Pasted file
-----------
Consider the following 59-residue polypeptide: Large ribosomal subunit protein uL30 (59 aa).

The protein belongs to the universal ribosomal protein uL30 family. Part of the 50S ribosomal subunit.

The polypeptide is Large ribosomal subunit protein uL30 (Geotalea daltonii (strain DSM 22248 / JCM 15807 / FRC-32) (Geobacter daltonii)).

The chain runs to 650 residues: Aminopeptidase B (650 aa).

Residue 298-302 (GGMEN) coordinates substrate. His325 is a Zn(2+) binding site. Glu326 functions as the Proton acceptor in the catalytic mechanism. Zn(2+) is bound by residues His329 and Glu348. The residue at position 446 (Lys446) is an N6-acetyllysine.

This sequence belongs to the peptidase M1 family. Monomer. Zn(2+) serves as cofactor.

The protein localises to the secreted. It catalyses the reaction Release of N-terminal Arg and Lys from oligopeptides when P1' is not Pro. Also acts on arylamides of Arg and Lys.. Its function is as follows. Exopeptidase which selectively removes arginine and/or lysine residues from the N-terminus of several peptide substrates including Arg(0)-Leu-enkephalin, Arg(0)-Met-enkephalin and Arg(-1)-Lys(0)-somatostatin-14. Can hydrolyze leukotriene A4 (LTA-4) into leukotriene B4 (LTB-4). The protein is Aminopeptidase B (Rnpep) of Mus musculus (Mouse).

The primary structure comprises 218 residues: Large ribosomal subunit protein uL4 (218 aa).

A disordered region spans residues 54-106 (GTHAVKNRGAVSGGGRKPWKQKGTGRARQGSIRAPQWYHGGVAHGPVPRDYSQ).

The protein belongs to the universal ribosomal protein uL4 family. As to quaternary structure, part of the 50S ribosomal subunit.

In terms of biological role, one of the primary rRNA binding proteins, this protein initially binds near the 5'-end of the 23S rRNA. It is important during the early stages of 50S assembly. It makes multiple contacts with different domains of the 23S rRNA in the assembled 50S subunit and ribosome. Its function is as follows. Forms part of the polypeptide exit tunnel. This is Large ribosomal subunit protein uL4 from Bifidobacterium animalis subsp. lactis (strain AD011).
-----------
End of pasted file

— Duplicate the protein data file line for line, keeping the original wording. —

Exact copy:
Consider the following 59-residue polypeptide: Large ribosomal subunit protein uL30 (59 aa).

The protein belongs to the universal ribosomal protein uL30 family. Part of the 50S ribosomal subunit.

The polypeptide is Large ribosomal subunit protein uL30 (Geotalea daltonii (strain DSM 22248 / JCM 15807 / FRC-32) (Geobacter daltonii)).

The chain runs to 650 residues: Aminopeptidase B (650 aa).

Residue 298-302 (GGMEN) coordinates substrate. His325 is a Zn(2+) binding site. Glu326 functions as the Proton acceptor in the catalytic mechanism. Zn(2+) is bound by residues His329 and Glu348. The residue at position 446 (Lys446) is an N6-acetyllysine.

This sequence belongs to the peptidase M1 family. Monomer. Zn(2+) serves as cofactor.

The protein localises to the secreted. It catalyses the reaction Release of N-terminal Arg and Lys from oligopeptides when P1' is not Pro. Also acts on arylamides of Arg and Lys.. Its function is as follows. Exopeptidase which selectively removes arginine and/or lysine residues from the N-terminus of several peptide substrates including Arg(0)-Leu-enkephalin, Arg(0)-Met-enkephalin and Arg(-1)-Lys(0)-somatostatin-14. Can hydrolyze leukotriene A4 (LTA-4) into leukotriene B4 (LTB-4). The protein is Aminopeptidase B (Rnpep) of Mus musculus (Mouse).

The primary structure comprises 218 residues: Large ribosomal subunit protein uL4 (218 aa).

A disordered region spans residues 54-106 (GTHAVKNRGAVSGGGRKPWKQKGTGRARQGSIRAPQWYHGGVAHGPVPRDYSQ).

The protein belongs to the universal ribosomal protein uL4 family. As to quaternary structure, part of the 50S ribosomal subunit.

In terms of biological role, one of the primary rRNA binding proteins, this protein initially binds near the 5'-end of the 23S rRNA. It is important during the early stages of 50S assembly. It makes multiple contacts with different domains of the 23S rRNA in the assembled 50S subunit and ribosome. Its function is as follows. Forms part of the polypeptide exit tunnel. This is Large ribosomal subunit protein uL4 from Bifidobacterium animalis subsp. lactis (strain AD011).